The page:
Hitchcock was a master, nearly unparalleled at creating tension, and so influential that even his profile is recognizable.
He was also misanthropic, misogynistic and generally unpleasant, a tyrant on set who fired collaborators with little provocation. He was generally unapologetic about all this, which is one of the reasons Vertigo is so intriguing. Vertigo is the movie that comes closest to Hitchcock examining his own obsessions honestly, and it does get very, very close.
Some of Hitch’s greatest obsessions are about women. He created the “Hitchcock blonde,” a beautiful woman with a cool affect hiding emotional passion and turmoil underneath. It’s Tippi Hedren in Marnie, or Grace Kelly in Rear Window, even Doris Day, desperate for the return of her son, in Hitchock’s second version of The Man Who Knew Too Much. It’s certainly Kim Novak in Vertigo.
Offscreen, he obsessed over the blondes, too. “I never understood what women wanted,” he once said. “I only knew it wasn’t me.” But that certainly didn’t stop him from pursuing what he wanted. Most infamously, he destroyed Tippi Hedren’s career (and took a pretty good crack at her sanity) when she refused to sleep with him. (He refused to sleep with his own wife, editor and screenwriter Alma Reville, after the birth of their first child. For the record, she wasn’t blonde.) Affection and ownership seem to have been inextricably linked for Hitch, and the women he worked with often suffered for it.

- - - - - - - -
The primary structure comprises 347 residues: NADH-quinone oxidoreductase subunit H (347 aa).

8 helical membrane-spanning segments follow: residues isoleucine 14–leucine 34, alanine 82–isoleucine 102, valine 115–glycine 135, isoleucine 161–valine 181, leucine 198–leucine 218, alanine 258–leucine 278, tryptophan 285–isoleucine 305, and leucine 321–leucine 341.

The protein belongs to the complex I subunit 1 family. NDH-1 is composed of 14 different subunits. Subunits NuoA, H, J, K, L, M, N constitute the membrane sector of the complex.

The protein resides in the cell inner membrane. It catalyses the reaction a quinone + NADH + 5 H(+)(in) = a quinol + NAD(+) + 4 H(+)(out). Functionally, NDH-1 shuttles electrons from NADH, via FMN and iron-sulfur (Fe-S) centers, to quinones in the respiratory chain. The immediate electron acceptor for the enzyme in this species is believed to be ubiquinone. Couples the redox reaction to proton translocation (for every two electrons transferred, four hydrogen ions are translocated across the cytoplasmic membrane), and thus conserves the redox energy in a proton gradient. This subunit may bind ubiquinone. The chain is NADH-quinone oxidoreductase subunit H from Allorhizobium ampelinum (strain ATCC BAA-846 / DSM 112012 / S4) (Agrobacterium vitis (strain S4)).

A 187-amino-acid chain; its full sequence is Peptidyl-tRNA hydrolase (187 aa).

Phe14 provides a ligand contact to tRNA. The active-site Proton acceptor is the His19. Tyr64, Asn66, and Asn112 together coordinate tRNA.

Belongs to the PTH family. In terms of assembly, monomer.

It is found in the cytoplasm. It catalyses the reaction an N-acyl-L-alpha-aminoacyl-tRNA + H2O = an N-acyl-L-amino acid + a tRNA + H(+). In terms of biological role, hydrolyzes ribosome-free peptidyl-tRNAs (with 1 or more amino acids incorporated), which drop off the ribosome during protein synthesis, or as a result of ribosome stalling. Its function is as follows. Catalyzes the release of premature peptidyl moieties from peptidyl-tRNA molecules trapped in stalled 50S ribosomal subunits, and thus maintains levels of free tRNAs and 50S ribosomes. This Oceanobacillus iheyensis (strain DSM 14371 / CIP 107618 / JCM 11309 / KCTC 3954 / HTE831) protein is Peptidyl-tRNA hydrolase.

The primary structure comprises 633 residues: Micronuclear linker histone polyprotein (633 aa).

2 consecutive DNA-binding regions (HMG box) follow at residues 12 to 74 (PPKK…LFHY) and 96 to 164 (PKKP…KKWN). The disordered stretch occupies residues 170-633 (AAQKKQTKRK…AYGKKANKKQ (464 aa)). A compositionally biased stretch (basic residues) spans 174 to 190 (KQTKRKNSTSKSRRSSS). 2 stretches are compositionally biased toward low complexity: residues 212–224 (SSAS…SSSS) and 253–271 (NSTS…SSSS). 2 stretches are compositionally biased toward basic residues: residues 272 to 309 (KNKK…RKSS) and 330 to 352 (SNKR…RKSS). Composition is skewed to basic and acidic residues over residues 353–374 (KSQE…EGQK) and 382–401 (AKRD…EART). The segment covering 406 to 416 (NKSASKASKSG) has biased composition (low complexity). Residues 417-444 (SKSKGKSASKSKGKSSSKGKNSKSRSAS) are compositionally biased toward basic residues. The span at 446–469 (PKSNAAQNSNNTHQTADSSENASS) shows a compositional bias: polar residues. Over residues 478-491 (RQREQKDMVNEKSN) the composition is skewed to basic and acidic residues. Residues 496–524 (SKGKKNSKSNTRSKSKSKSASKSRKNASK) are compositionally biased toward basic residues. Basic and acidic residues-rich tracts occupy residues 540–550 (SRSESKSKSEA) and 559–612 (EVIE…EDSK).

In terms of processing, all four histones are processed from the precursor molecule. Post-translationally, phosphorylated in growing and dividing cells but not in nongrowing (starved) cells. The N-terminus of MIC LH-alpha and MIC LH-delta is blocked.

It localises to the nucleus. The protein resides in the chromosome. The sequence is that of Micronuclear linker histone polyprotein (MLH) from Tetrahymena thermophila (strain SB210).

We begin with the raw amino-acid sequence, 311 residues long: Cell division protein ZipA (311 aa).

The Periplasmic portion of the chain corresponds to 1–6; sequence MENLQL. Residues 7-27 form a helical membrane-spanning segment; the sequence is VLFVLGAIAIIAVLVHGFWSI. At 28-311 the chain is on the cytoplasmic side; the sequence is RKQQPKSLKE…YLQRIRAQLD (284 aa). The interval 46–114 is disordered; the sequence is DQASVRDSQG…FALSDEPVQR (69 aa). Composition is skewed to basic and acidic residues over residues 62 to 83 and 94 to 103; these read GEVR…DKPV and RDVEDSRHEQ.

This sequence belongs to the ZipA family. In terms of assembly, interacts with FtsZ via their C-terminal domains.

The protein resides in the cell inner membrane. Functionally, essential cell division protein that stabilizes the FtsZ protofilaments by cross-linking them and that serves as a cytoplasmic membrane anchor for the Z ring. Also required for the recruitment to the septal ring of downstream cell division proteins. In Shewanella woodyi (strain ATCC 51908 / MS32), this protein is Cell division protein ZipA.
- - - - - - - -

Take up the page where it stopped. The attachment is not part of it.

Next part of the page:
In Vertigo, Hitchcock’s obsession and Stewart’s darkness meet in a toxic, compelling blend of survivor’s guilt, obsession, and loss. Adapted from the novel Among the Dead by the writing partners Boileau-Narcejac, who also wrote the source material for Les Diaboliques, the plot starts off with a horrific death and only goes downhill from there.